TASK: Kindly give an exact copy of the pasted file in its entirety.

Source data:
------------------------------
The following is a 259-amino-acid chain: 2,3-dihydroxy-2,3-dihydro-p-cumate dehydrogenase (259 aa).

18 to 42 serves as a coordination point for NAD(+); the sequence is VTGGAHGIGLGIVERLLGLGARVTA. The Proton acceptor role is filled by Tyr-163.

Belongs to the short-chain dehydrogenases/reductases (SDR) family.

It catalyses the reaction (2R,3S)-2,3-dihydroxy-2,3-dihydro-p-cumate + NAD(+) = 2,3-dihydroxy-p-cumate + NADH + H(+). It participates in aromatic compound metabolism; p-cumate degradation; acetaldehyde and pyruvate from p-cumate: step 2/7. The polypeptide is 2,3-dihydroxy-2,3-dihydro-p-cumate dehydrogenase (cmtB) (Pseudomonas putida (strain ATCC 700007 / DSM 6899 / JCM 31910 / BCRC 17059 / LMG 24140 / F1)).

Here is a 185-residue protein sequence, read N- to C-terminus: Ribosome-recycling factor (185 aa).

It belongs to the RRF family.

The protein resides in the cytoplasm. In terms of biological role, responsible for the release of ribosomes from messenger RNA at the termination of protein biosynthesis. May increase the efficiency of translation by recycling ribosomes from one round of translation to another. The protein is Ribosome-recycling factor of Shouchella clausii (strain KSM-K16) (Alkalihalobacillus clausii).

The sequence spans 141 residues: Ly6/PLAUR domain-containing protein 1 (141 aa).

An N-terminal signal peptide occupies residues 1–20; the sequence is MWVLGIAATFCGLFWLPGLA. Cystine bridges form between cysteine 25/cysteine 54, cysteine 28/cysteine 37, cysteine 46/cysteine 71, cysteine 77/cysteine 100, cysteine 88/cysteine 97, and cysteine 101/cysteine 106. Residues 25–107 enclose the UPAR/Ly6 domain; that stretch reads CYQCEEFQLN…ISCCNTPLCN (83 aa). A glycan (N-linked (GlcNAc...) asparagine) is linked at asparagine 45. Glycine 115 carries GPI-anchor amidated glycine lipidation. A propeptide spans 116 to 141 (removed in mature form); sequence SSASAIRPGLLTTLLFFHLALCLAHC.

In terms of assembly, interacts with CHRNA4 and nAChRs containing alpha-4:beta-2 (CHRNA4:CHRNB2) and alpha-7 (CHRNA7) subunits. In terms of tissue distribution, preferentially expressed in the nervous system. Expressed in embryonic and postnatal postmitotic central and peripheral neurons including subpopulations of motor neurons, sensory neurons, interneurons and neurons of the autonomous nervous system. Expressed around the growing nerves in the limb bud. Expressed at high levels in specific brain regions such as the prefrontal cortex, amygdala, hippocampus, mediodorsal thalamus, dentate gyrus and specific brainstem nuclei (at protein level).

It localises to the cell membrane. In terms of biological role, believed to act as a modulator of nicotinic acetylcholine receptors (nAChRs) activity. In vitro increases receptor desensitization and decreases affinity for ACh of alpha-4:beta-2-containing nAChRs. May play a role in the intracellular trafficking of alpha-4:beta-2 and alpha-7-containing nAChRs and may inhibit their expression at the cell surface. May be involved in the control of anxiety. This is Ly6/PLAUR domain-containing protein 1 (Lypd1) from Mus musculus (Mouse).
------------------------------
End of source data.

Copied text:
The following is a 259-amino-acid chain: 2,3-dihydroxy-2,3-dihydro-p-cumate dehydrogenase (259 aa).

18 to 42 serves as a coordination point for NAD(+); the sequence is VTGGAHGIGLGIVERLLGLGARVTA. The Proton acceptor role is filled by Tyr-163.

Belongs to the short-chain dehydrogenases/reductases (SDR) family.

It catalyses the reaction (2R,3S)-2,3-dihydroxy-2,3-dihydro-p-cumate + NAD(+) = 2,3-dihydroxy-p-cumate + NADH + H(+). It participates in aromatic compound metabolism; p-cumate degradation; acetaldehyde and pyruvate from p-cumate: step 2/7. The polypeptide is 2,3-dihydroxy-2,3-dihydro-p-cumate dehydrogenase (cmtB) (Pseudomonas putida (strain ATCC 700007 / DSM 6899 / JCM 31910 / BCRC 17059 / LMG 24140 / F1)).

Here is a 185-residue protein sequence, read N- to C-terminus: Ribosome-recycling factor (185 aa).

It belongs to the RRF family.

The protein resides in the cytoplasm. In terms of biological role, responsible for the release of ribosomes from messenger RNA at the termination of protein biosynthesis. May increase the efficiency of translation by recycling ribosomes from one round of translation to another. The protein is Ribosome-recycling factor of Shouchella clausii (strain KSM-K16) (Alkalihalobacillus clausii).

The sequence spans 141 residues: Ly6/PLAUR domain-containing protein 1 (141 aa).

An N-terminal signal peptide occupies residues 1–20; the sequence is MWVLGIAATFCGLFWLPGLA. Cystine bridges form between cysteine 25/cysteine 54, cysteine 28/cysteine 37, cysteine 46/cysteine 71, cysteine 77/cysteine 100, cysteine 88/cysteine 97, and cysteine 101/cysteine 106. Residues 25–107 enclose the UPAR/Ly6 domain; that stretch reads CYQCEEFQLN…ISCCNTPLCN (83 aa). A glycan (N-linked (GlcNAc...) asparagine) is linked at asparagine 45. Glycine 115 carries GPI-anchor amidated glycine lipidation. A propeptide spans 116 to 141 (removed in mature form); sequence SSASAIRPGLLTTLLFFHLALCLAHC.

In terms of assembly, interacts with CHRNA4 and nAChRs containing alpha-4:beta-2 (CHRNA4:CHRNB2) and alpha-7 (CHRNA7) subunits. In terms of tissue distribution, preferentially expressed in the nervous system. Expressed in embryonic and postnatal postmitotic central and peripheral neurons including subpopulations of motor neurons, sensory neurons, interneurons and neurons of the autonomous nervous system. Expressed around the growing nerves in the limb bud. Expressed at high levels in specific brain regions such as the prefrontal cortex, amygdala, hippocampus, mediodorsal thalamus, dentate gyrus and specific brainstem nuclei (at protein level).

It localises to the cell membrane. In terms of biological role, believed to act as a modulator of nicotinic acetylcholine receptors (nAChRs) activity. In vitro increases receptor desensitization and decreases affinity for ACh of alpha-4:beta-2-containing nAChRs. May play a role in the intracellular trafficking of alpha-4:beta-2 and alpha-7-containing nAChRs and may inhibit their expression at the cell surface. May be involved in the control of anxiety. This is Ly6/PLAUR domain-containing protein 1 (Lypd1) from Mus musculus (Mouse).